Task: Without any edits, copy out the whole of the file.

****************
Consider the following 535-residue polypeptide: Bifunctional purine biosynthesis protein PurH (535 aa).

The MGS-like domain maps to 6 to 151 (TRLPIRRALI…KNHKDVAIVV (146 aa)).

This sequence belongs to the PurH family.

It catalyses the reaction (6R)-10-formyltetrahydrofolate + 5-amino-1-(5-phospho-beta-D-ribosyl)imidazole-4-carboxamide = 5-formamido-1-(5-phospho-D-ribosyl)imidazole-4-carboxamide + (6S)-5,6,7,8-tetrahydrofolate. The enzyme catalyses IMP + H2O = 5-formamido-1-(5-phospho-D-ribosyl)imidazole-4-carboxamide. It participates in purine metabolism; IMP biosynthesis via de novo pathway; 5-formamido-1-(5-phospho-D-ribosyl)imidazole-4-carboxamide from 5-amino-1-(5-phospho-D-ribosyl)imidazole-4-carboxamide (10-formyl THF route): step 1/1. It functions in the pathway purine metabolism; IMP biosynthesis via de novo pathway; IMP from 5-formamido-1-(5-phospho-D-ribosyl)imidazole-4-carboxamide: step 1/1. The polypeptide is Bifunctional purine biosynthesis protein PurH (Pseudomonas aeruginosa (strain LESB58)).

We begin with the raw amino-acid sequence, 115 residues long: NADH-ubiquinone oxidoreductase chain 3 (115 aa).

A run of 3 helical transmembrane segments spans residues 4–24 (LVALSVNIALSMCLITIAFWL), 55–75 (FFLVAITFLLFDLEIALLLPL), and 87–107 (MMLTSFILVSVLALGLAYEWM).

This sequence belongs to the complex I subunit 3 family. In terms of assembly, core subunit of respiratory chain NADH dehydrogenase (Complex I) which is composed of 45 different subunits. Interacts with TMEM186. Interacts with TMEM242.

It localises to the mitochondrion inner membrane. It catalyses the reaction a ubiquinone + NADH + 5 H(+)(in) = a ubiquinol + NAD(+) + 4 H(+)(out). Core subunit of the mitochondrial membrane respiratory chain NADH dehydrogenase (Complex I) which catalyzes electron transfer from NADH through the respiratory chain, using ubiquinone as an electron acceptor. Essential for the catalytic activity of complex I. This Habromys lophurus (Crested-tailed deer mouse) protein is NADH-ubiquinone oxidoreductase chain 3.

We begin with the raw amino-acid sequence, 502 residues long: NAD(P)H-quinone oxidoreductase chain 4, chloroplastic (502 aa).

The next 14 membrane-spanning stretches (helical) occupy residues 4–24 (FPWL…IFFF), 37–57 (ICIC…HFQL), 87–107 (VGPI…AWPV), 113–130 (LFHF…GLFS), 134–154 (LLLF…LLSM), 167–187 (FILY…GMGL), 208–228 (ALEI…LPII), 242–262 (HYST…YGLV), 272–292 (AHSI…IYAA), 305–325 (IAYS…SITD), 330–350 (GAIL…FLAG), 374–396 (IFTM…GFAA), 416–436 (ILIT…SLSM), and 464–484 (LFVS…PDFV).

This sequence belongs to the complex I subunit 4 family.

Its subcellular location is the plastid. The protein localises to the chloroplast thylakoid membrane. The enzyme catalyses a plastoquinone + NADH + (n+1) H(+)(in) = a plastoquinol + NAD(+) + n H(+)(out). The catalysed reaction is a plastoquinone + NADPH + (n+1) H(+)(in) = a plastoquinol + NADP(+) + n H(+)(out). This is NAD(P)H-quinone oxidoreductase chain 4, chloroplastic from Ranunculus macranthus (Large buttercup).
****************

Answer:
Consider the following 535-residue polypeptide: Bifunctional purine biosynthesis protein PurH (535 aa).

The MGS-like domain maps to 6 to 151 (TRLPIRRALI…KNHKDVAIVV (146 aa)).

This sequence belongs to the PurH family.

It catalyses the reaction (6R)-10-formyltetrahydrofolate + 5-amino-1-(5-phospho-beta-D-ribosyl)imidazole-4-carboxamide = 5-formamido-1-(5-phospho-D-ribosyl)imidazole-4-carboxamide + (6S)-5,6,7,8-tetrahydrofolate. The enzyme catalyses IMP + H2O = 5-formamido-1-(5-phospho-D-ribosyl)imidazole-4-carboxamide. It participates in purine metabolism; IMP biosynthesis via de novo pathway; 5-formamido-1-(5-phospho-D-ribosyl)imidazole-4-carboxamide from 5-amino-1-(5-phospho-D-ribosyl)imidazole-4-carboxamide (10-formyl THF route): step 1/1. It functions in the pathway purine metabolism; IMP biosynthesis via de novo pathway; IMP from 5-formamido-1-(5-phospho-D-ribosyl)imidazole-4-carboxamide: step 1/1. The polypeptide is Bifunctional purine biosynthesis protein PurH (Pseudomonas aeruginosa (strain LESB58)).

We begin with the raw amino-acid sequence, 115 residues long: NADH-ubiquinone oxidoreductase chain 3 (115 aa).

A run of 3 helical transmembrane segments spans residues 4–24 (LVALSVNIALSMCLITIAFWL), 55–75 (FFLVAITFLLFDLEIALLLPL), and 87–107 (MMLTSFILVSVLALGLAYEWM).

This sequence belongs to the complex I subunit 3 family. In terms of assembly, core subunit of respiratory chain NADH dehydrogenase (Complex I) which is composed of 45 different subunits. Interacts with TMEM186. Interacts with TMEM242.

It localises to the mitochondrion inner membrane. It catalyses the reaction a ubiquinone + NADH + 5 H(+)(in) = a ubiquinol + NAD(+) + 4 H(+)(out). Core subunit of the mitochondrial membrane respiratory chain NADH dehydrogenase (Complex I) which catalyzes electron transfer from NADH through the respiratory chain, using ubiquinone as an electron acceptor. Essential for the catalytic activity of complex I. This Habromys lophurus (Crested-tailed deer mouse) protein is NADH-ubiquinone oxidoreductase chain 3.

We begin with the raw amino-acid sequence, 502 residues long: NAD(P)H-quinone oxidoreductase chain 4, chloroplastic (502 aa).

The next 14 membrane-spanning stretches (helical) occupy residues 4–24 (FPWL…IFFF), 37–57 (ICIC…HFQL), 87–107 (VGPI…AWPV), 113–130 (LFHF…GLFS), 134–154 (LLLF…LLSM), 167–187 (FILY…GMGL), 208–228 (ALEI…LPII), 242–262 (HYST…YGLV), 272–292 (AHSI…IYAA), 305–325 (IAYS…SITD), 330–350 (GAIL…FLAG), 374–396 (IFTM…GFAA), 416–436 (ILIT…SLSM), and 464–484 (LFVS…PDFV).

This sequence belongs to the complex I subunit 4 family.

Its subcellular location is the plastid. The protein localises to the chloroplast thylakoid membrane. The enzyme catalyses a plastoquinone + NADH + (n+1) H(+)(in) = a plastoquinol + NAD(+) + n H(+)(out). The catalysed reaction is a plastoquinone + NADPH + (n+1) H(+)(in) = a plastoquinol + NADP(+) + n H(+)(out). This is NAD(P)H-quinone oxidoreductase chain 4, chloroplastic from Ranunculus macranthus (Large buttercup).